Pressure mounts for turkey farmer as big day approaches

With Christmas fast approaching, most households will have discussed what they’re going to eat on the “big day” and be starting to worry about cooking the meat, preparing the vegetables and having all ready at the same time, but for Jackie Riby that worry is magnified 300 times.

Jackie Riby with one of her bronze turkeys
Jackie Riby with one of her bronze turkeys

Jackie has been rearing and selling Christmas turkeys on her farm for nearly a decade and says the only downside is the pressure as Christmas nears.

She said: “It is a very special time, and the Christmas dinner such an important occasion that I want everyone to have the best meal possible. I want their turkey to taste delicious, be cooked to perfection and overall for them to have a fantastic meal.”

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To this end, Jackie gives each of her customers a little disposable meat thermometer that they can insert into the breast and which will “pop up” when the meat is ready.

She said: “Traditionally, one of the complaints about turkey meat is that it is dry and it isn’t at all, it is just about how you cook it. We work hard to ensure that our customers have the very best meal possible. We choose Bronze turkeys as they are self-basting, that is they have an extra layer of fat which means they don’t dry out as much and there is no need to cook them upside down.

“I give out the thermometers with each bird, so customers don’t feel the need to overdo the cooking.”

Jackie started with turkeys ten years ago, after going to buy one at Christmas and seeing how expensive they were.

“I just thought, this is something I can do. We had plenty of redundant buildings, like the milking parlour, that would be suitable and the turkeys would provide another income, with, in farming terms, a fairly fast return of about six months.

“We finished milking cows at around the same time so it meant we could utilise what we already had, for another purpose.”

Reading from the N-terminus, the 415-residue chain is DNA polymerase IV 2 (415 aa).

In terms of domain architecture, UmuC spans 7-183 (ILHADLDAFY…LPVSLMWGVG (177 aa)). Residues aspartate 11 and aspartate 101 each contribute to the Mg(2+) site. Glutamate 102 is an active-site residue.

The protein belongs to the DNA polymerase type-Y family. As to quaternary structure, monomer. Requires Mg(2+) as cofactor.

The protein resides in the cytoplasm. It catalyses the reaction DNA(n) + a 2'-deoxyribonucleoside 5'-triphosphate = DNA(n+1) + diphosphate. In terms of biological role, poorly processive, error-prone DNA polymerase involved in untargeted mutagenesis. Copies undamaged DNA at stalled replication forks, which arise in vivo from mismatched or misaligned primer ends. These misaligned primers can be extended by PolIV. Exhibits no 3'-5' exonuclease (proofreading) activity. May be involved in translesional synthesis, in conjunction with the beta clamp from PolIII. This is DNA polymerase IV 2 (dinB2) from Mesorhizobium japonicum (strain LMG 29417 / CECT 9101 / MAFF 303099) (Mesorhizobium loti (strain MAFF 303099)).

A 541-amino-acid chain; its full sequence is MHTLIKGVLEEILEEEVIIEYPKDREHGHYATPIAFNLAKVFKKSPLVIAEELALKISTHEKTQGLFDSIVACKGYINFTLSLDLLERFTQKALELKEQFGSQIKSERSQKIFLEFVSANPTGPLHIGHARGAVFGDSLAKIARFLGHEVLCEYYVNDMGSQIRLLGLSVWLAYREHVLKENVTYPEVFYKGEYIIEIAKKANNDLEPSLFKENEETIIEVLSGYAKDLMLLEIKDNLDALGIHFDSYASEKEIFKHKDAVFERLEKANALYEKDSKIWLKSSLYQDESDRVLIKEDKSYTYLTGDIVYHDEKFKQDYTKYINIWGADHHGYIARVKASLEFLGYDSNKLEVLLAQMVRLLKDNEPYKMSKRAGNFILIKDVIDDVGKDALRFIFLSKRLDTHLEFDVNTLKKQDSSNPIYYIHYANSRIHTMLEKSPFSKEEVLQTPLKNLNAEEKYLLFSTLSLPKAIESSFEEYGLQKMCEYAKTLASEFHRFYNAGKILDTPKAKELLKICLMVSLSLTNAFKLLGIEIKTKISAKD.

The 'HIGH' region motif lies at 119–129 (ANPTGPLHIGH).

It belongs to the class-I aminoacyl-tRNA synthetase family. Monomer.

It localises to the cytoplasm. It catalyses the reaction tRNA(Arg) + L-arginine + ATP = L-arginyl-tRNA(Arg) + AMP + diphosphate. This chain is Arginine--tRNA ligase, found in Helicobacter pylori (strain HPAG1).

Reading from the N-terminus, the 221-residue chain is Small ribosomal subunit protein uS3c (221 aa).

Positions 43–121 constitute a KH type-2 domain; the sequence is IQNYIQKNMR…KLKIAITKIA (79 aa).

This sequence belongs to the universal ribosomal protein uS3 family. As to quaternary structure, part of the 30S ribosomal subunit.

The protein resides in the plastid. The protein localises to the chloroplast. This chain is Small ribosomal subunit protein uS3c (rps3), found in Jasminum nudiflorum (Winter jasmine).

The following summer, in 2004, Jackie bought 100 day-old turkeys and brought them back to her farm in Fraisthorpe, just outside Bridlington. The business quickly expanded and by 2006 she was farming 300 turkeys each year.

Jackie said: “We’re very lucky in that our business spread via word of mouth. Customers return year after year and I have quite a few who have bought from me every year since I started.”

The turkeys are kept inside a traditional brick barn, under gas brooders until they’re big enough to go outside. Once they can go out Jackie and her family make sure they’re out every morning and then bedded up with fresh straw before they bring them back in at dusk.

“It can be a bit of a bind sometimes,” she admits, “as once the clocks go back we have to be home earlier and earlier each day to make sure they’re in. But we have to get them in before they perch as otherwise they’re really difficult to move.”

Since 2006 Jackie has stuck at around 300 birds each year as she says that is a manageable number.

She said: “I do them all myself, from day-old chicks until they’re finished. If we had any more then the buildings we’re using wouldn’t be big enough. I like the fact that with 300 we can keep them all together in one group, hand pluck them in a few days and hang them without having to erect any new buildings.”